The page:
9 B. Approving Credit A copy of the sales order is sent to the credit department for approval. A computer may simply compare preestablished credit limits to see if the customer has credit available

10 C. Recording Sales Accounts receivable maintains the accounts receivable subsidiary ledger. May be a computerized accounts receivable master file. General accounting maintains control accounts in the general ledger.

11 D. Maintaining Custody of Goods Custody of goods in warehouse or awaiting shipment.

12 E. Suggested List of Duties to be Segregated Authorization Functions: Receiving orders for sales Granting credit and pursuing unpaid accounts Recordkeeping Functions: Billing customers and recording sales Maintaining inventory records Maintaining general ledger accounting records Maintaining detailed accounts receivable records Custody of Asset Functions: Shipping goods Processing cash receipts

13 III. Sales Transaction Audit Objectives A.Existence B.Completeness C.Accuracy D.Classification E.Timing F.Posting and Summarization Note: See Table 13-2 on pages 382-383 for a full description of Transaction-related objectives for sales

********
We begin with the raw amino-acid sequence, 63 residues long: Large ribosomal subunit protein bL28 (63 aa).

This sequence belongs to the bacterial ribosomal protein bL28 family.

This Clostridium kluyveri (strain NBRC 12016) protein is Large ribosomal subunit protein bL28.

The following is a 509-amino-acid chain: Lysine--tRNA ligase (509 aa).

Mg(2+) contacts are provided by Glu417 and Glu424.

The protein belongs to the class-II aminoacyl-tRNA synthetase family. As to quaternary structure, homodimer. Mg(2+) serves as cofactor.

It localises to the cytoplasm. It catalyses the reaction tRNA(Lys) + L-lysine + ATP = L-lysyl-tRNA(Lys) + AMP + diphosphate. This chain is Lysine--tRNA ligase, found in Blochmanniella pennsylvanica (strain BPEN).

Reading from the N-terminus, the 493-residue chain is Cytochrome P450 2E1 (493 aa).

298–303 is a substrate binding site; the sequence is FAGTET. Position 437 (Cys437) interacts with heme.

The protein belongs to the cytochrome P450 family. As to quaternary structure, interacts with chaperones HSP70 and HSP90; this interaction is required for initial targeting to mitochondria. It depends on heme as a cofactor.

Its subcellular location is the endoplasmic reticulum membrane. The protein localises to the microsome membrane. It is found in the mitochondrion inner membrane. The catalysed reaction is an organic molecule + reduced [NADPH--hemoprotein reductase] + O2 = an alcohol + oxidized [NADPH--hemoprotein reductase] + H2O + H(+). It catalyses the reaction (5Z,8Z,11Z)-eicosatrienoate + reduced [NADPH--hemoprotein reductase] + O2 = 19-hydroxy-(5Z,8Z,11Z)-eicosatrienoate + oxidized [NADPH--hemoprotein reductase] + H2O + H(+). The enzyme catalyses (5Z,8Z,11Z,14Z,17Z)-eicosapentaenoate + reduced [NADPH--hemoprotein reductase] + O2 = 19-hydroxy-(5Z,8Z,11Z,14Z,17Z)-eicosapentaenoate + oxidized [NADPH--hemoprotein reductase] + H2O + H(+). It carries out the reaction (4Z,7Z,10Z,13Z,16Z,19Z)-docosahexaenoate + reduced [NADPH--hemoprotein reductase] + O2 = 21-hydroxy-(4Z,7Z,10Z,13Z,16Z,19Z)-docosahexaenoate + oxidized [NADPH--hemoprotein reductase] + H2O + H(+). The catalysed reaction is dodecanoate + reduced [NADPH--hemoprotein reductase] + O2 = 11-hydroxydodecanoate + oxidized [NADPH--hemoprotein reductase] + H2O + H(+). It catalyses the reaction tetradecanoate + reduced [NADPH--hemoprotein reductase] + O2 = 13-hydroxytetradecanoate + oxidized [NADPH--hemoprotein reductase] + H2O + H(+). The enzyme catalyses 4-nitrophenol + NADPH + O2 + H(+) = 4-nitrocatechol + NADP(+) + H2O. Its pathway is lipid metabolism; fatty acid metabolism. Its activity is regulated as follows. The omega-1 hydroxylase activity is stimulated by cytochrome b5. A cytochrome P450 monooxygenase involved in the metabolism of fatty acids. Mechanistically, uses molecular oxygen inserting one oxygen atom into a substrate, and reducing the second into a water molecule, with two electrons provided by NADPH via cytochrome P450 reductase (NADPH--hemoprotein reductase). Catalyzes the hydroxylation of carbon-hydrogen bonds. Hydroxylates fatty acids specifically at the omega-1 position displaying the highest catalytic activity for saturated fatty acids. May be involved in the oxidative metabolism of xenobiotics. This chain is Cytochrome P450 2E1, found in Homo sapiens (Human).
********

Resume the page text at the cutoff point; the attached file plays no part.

14 A.Sales Transactions Existence Test of control – Examine sales invoice for supporting bill of lading and customer order. Substantive test – Auditor is concerned with three types of misstatements: Recorded sale with no shipment – Trace from sales journal entry to shipping document Sale recorded more than once – Check cancellation of shipping documentation. Shipments made to nonexistent customers – Person recording sales should not authorize shipments.

15 B. Sales Transactions Completeness Test of control – Account for sequence of shipping documents. Substantive test – Many audits ignore completeness on the grounds that overstatement of income are of greater concern. However, errors may still misstate financial statements. One effective procedure is to trace from shipping documents to the sales invoice and entry in the sales journal.

16 C. Sales Transactions Accuracy Test of control – Examine the approved price list for accuracy and proper authorization. Substantive test – Start with entries in the sales journal and compare the total of selected transactions with accounts receivable master file entries and duplicate sales invoices.

17 D. Sales Transactions Classification Test of control – Examine document package for duplicate verification. Substantive test – When there are cash and credit sales, it is important not to debit accounts receivable for a cash sale or to credit sales for collection of a receivable. It is also important not to classify sales of operating assets as sales. A common procedure is to examine duplicate sales invoice for proper account classification.